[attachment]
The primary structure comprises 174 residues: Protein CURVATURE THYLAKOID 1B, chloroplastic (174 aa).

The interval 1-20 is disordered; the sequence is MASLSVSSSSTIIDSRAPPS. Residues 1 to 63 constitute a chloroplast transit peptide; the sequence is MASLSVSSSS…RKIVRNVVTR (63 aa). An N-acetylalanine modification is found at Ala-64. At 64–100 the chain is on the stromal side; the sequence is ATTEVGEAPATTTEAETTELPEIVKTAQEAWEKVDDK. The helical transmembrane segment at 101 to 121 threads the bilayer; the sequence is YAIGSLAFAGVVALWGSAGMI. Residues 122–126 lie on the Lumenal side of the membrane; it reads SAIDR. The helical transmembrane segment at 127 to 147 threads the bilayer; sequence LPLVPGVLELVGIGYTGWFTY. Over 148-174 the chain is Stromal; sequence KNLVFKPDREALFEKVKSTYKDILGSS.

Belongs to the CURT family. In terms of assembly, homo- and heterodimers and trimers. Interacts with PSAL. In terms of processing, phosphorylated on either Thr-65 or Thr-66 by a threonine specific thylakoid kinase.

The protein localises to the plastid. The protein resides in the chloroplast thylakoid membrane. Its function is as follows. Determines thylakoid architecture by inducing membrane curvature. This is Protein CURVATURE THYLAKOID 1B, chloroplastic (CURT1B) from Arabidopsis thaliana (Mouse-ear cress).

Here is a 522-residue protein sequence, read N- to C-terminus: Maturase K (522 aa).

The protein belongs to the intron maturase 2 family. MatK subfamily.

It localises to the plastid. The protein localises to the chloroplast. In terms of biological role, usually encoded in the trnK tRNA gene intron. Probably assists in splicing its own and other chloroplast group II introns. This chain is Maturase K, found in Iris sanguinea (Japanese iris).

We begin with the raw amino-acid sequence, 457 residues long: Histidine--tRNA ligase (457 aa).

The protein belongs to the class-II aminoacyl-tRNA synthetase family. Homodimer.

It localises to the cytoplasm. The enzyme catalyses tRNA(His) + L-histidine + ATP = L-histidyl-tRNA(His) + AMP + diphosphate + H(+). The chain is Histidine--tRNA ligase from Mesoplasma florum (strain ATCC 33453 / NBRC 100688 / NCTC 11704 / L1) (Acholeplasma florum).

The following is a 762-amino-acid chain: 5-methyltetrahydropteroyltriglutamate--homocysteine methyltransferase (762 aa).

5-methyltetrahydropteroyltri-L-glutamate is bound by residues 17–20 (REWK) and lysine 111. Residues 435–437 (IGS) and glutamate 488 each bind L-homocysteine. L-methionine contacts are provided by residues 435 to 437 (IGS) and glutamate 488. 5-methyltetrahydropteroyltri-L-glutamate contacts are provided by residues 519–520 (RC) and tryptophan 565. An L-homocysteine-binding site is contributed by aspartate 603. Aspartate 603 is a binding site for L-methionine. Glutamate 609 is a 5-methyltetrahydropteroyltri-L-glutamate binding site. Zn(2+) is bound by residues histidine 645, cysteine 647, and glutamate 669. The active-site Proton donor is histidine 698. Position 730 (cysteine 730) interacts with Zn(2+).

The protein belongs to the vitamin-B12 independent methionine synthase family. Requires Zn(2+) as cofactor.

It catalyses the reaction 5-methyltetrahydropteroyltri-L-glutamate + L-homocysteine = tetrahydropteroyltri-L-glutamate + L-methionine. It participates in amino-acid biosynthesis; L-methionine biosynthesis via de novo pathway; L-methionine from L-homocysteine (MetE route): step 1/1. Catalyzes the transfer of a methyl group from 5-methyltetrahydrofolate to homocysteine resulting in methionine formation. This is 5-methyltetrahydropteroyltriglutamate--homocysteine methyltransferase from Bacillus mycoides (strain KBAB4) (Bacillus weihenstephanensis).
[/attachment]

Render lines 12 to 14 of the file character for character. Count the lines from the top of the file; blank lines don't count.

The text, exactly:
5-methyltetrahydropteroyltri-L-glutamate is bound by residues 17–20 (REWK) and lysine 111. Residues 435–437 (IGS) and glutamate 488 each bind L-homocysteine. L-methionine contacts are provided by residues 435 to 437 (IGS) and glutamate 488. 5-methyltetrahydropteroyltri-L-glutamate contacts are provided by residues 519–520 (RC) and tryptophan 565. An L-homocysteine-binding site is contributed by aspartate 603. Aspartate 603 is a binding site for L-methionine. Glutamate 609 is a 5-methyltetrahydropteroyltri-L-glutamate binding site. Zn(2+) is bound by residues histidine 645, cysteine 647, and glutamate 669. The active-site Proton donor is histidine 698. Position 730 (cysteine 730) interacts with Zn(2+).

The protein belongs to the vitamin-B12 independent methionine synthase family. Requires Zn(2+) as cofactor.

It catalyses the reaction 5-methyltetrahydropteroyltri-L-glutamate + L-homocysteine = tetrahydropteroyltri-L-glutamate + L-methionine. It participates in amino-acid biosynthesis; L-methionine biosynthesis via de novo pathway; L-methionine from L-homocysteine (MetE route): step 1/1. Catalyzes the transfer of a methyl group from 5-methyltetrahydrofolate to homocysteine resulting in methionine formation. This is 5-methyltetrahydropteroyltriglutamate--homocysteine methyltransferase from Bacillus mycoides (strain KBAB4) (Bacillus weihenstephanensis).